Haftar forces capture strategic Libya airbase after 'secret deals'

Haftar forces capture strategic Libya airbase after 'secret deals'
2 min read
04 June, 2017
Libya's General Khalifa Haftar captured new territories in the east of the country on Saturday evening, including a strategic airbase, after secret tribal deals, sources told The New Arab.
The forces captured the territories after secret deals with tribes in the area [AFP]
Forces loyal to east Libyan strongman Khalifa Haftar said they had taken an air base in the south on Saturday, boosting their presence in the vast Libyan desert.

Haftar's self-styled Libyan National Army seized al-Jufra base 500 kilometres (300 miles) south of Tripoli, LNA spokesman Khalifa al-Abidi said.

The base had been occupied by the Benghazi Defence Brigades coalition, a rival to Haftar's forces that includes Islamists driven out of Libya's second city.

Abidi said the LNA also took the nearby towns of Houn and Soukna where they found ammunition depots and vehicles, however there was no immediate information about casualties.

Military sources told The New Arab that "the region fell into the hands of Haftar on Saturday after secret dealings between tribal leaders in the region and Haftar's allies".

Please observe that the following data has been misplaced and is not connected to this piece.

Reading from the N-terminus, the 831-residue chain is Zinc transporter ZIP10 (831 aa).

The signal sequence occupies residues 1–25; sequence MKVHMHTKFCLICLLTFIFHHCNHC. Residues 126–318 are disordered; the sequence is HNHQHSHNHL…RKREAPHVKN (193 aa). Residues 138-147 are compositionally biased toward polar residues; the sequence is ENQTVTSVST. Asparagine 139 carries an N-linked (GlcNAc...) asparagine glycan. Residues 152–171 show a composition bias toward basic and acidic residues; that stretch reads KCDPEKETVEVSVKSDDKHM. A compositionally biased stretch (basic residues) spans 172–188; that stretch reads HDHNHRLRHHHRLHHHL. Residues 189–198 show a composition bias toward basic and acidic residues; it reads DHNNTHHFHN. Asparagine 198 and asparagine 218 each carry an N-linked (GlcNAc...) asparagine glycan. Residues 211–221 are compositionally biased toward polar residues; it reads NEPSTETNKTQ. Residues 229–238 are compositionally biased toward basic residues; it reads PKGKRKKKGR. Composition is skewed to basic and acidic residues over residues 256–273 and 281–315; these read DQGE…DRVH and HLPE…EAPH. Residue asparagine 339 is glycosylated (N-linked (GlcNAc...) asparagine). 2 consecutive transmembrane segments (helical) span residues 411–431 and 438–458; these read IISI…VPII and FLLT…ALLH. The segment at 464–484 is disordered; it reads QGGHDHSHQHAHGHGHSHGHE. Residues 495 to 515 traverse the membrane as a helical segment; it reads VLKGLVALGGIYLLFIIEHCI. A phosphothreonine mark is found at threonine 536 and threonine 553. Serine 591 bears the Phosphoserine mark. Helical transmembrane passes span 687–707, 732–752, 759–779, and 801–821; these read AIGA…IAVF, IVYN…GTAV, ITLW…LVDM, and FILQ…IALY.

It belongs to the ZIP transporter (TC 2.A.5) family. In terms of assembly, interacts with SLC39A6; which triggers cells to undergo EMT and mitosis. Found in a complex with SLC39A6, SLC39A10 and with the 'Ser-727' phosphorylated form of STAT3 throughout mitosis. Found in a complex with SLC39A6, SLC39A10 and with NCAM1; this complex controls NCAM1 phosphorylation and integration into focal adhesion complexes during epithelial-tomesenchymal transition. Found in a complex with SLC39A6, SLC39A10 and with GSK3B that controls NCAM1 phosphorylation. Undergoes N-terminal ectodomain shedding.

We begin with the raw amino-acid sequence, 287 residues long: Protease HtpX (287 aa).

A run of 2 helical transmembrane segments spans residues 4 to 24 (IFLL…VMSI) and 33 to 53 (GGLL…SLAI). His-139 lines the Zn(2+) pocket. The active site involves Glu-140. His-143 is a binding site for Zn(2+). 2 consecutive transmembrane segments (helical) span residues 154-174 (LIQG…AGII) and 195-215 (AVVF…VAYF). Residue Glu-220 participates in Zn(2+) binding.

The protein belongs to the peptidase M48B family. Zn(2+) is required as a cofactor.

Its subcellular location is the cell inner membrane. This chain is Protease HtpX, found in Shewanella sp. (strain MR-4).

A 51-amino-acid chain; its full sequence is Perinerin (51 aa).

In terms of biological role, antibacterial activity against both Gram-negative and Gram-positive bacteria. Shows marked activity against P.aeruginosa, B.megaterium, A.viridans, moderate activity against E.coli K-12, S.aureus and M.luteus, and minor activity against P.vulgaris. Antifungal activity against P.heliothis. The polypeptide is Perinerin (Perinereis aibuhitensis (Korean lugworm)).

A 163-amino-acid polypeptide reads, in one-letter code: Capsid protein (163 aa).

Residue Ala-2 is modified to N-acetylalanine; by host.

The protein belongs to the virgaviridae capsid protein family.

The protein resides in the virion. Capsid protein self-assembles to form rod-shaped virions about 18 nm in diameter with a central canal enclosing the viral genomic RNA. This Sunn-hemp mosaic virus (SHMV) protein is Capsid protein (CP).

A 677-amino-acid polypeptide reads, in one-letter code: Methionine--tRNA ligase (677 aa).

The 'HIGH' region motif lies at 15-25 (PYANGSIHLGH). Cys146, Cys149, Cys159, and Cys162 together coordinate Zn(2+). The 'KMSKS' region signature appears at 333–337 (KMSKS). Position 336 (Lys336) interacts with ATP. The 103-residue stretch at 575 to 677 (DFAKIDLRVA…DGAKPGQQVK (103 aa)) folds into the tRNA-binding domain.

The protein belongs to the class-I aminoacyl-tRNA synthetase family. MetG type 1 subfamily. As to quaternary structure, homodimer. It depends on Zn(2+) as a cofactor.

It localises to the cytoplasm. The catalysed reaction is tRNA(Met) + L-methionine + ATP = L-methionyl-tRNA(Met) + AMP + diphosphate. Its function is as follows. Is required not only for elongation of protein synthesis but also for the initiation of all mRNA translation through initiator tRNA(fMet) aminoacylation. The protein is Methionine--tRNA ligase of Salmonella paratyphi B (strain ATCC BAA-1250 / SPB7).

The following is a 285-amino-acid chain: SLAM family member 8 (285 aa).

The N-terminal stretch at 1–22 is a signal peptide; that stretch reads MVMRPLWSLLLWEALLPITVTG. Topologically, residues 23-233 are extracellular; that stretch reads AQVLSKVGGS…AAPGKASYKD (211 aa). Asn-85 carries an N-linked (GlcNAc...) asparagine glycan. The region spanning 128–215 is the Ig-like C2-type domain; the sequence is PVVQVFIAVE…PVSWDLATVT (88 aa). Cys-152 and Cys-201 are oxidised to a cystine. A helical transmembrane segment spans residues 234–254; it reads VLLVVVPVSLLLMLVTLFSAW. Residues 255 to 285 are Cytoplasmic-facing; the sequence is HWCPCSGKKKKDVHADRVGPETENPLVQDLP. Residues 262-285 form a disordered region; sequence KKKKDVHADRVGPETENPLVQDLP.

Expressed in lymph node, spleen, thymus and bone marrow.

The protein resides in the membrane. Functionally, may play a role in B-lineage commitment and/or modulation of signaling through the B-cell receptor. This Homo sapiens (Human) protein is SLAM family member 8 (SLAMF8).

The sources said that "tribal gunmen from Wadan and Sokna engaged with armed groups loyal to the government of reconciliation, and its demand to withdraw from the region," pointing out that "tribal negotiators from the region pledged to the leaders of armed groups to protect the region."

"The area was handed over to the forces of Haftar without a fight," they added.

Meanwhile, pro-Haftar activists on social media broadcast pictures showing the entry of armed vehicles and vehicles carrying the Haftar Brigade logo to suggest they took control of the area as a result of fighting.

Haftar's forces now control all the major cities and military bases in the desert south of the North African country.

On May 25, they seized the Tamenhant base near Sebha after driving out a militia loyal to the internationally recognised administration, the Tripoli-based Government of National Accord (GNA).

The LNA had vowed to avenge an attack on its Brak al-Shati air base northeast of Tamenhant, in which 141 people including civilians were killed.

The GNA condemned that deadly assault, said it had not ordered it and announced an inquiry.

Libya has been wracked by chaos since the 2011 uprising that toppled and killed long-time dictator Muammar Gaddafi, with rival authorities and militias battling for control of the oil-rich country.